What Happens If You Miss Your Deadline for Medicare Part D?
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Part D prescription drug coverage is voluntary. But it, too, comes with consequences if you enroll in a Part D drug plan later than you should. If you miss your deadline, both of the following will occur:
You won’t be able to enroll in a drug plan until open enrollment, which runs from October 15 to December 7 each year, and your coverage won’t begin until the following January 1.
You’ll be penalized for every month that you didn’t have either Part D or alternative creditable coverage after becoming eligible for Medicare at age 65 or through disability at a younger age.
There are two consequences of missing your Part D deadline in more detail.
Being without drug coverage
Pay attention to the fact that, after your personal deadline has expired, your opportunity for getting Part D drug coverage will likely come only once a year — during open enrollment in the fall — and benefits won’t begin until January.
Being without coverage when you need it is the real cost of missing your deadline. Illness and injury can strike out of the blue, without any regard for enrollment periods. If this situation happens, and you suddenly find yourself in need of really expensive drugs when you have no coverage, the damage to your finances and/or your health may be catastrophic.
For example, Michael was diagnosed with cancer in March. The drugs his doctor said would be most effective to treat him cost more than $3,000 a month. Michael, who hadn’t enrolled in Part D but assumed he could join at any time, was shocked to find that he’d have to wait until the late fall to enroll and couldn’t get coverage until January 1. Without Part D he couldn’t afford the drugs his doctor had prescribed.
You may think that this scenario is an off-the-wall example: $3,000 a month? Sadly, many of the newest drugs used to treat the most serious health conditions cost much more — tens of thousands of dollars a month. But even drugs that are older and more reasonably priced ($300 a month, say) may still be too expensive for many people who don’t have insurance.
How Part D late penalties are calculated
The other consequence of enrolling in Part D later than you should is getting penalties that are added to your Part D premiums according to how many months you’ve been without creditable coverage since becoming eligible for Medicare — that is, since turning 65 or starting to receive Medicare benefits due to disability at an earlier age.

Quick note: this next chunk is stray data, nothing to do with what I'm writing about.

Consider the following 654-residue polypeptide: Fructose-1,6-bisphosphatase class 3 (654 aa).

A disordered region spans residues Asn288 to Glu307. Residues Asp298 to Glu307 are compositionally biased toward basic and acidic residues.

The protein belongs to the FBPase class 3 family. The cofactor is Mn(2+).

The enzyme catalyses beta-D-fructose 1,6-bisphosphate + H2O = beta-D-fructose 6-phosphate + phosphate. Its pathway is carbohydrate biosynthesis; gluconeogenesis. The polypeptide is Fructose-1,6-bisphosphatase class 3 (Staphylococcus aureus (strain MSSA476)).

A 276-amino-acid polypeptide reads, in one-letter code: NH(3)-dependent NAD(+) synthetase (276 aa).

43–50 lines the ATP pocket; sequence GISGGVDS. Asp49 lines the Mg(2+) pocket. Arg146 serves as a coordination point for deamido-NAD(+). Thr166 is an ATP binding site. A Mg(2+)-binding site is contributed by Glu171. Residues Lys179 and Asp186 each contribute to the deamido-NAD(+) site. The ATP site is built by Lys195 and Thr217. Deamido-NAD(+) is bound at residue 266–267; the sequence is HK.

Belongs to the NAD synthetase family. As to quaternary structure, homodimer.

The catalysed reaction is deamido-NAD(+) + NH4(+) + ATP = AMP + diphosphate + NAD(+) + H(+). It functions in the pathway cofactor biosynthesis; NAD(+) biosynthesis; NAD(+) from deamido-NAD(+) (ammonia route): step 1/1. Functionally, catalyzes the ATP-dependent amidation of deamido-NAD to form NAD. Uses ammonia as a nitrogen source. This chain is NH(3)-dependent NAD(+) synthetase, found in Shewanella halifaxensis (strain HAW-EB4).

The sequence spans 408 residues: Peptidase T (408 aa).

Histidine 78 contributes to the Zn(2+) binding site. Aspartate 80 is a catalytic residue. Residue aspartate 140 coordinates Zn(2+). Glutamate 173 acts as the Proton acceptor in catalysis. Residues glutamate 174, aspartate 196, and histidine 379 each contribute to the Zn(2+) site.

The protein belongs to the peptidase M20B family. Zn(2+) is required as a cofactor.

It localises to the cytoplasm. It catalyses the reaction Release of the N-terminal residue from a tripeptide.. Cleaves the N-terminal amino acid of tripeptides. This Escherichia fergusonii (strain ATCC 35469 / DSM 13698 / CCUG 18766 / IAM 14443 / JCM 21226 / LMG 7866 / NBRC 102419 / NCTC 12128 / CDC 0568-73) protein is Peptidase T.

The basis of the Part D late penalty is something called the national average premium (NAP). Every fall, Medicare works out the average of all the premiums that Part D plans nationwide will charge during the following year.
This dollar amount becomes the NAP for that next year. If you incur the late penalty, you pay 1 percent of the NAP for every month you were without creditable coverage or Part D. This formula works out at 12 percent a year.
Here’s what else you should know about Part D penalties:
They’re permanent. The penalties are added to all future Part D premiums for as long as you’re in the program.
The amount represents 1 percent of the NAP in any particular year. So if the NAP goes up or down from year to year, so does the penalty. For example, in 2006, the NAP was $32, but it went down for the next four years, rising again to $32.34 in 2011 and settling back to just over $31 in 2012 and 2013. The penalties changed accordingly.
The longer you fail to sign up for Part D when you have no other creditable drug coverage, the more the penalties will mount. In most cases, enrollment can take place only once a year, so every extra year of delay adds a further 12 percent to the penalty.
Check out the following examples to see the math for yourself:
Rebecca turned 65 in March 2007. But by the time her personal enrollment period ended at the end of June, she hadn’t signed up for Part D and had no other creditable drug coverage. She did enroll during open enrollment in fall 2007, and her coverage began on January 1, 2008. By then she was six months over her deadline (July through December).
So her late penalty was 6 percent (1 percent x 6 months) of the NAP. In 2008, the NAP was $27.93, and 1 percent of that amount was 28 cents. So Rebecca’s late penalty in 2008 was calculated at 28 cents multiplied by her six months without coverage, which came to $1.68. Medicare rounds the penalty to the nearest ten cents, so Rebecca actually paid $1.70 a month in 2008, or $20.40 for the whole year, on top of her plan’s premiums.
By 2013, the NAP had increased to about $31, so in that year her penalty was 31 cents multiplied by six, adding up to an extra $1.90 a month (rounded from $1.86), or $22.80 for the whole year.
Brad was 70 years old and already in Medicare when Part D drug coverage began in 2006. Because the program was just starting, the initial enrollment period for that year was extended into May. But Brad had some drug coverage under a Medigap policy and he opted to keep it instead of going to the trouble of grappling with the new Part D.
By law, this policy could no longer be sold after Part D took effect, and over the years its premiums became ever more costly as the pool of people who had it became ever smaller. Finally, Brad decided to switch to a Part D plan. But because his Medigap policy wasn’t considered creditable coverage, he had to pay late penalties for a total of six years and seven months stretching from June 2006 to December 2012.
When his Part D coverage began in January 2013, his penalty was calculated at 79 months without coverage multiplied by 31 cents (1 percent of the 2013 NAP). This penalty added an extra $24.50 a month to his Part D plan’s premiums, or an extra $294 over the whole year.
If you receive low-cost Part D drug coverage under the Extra Help program, you won’t pay any late penalties.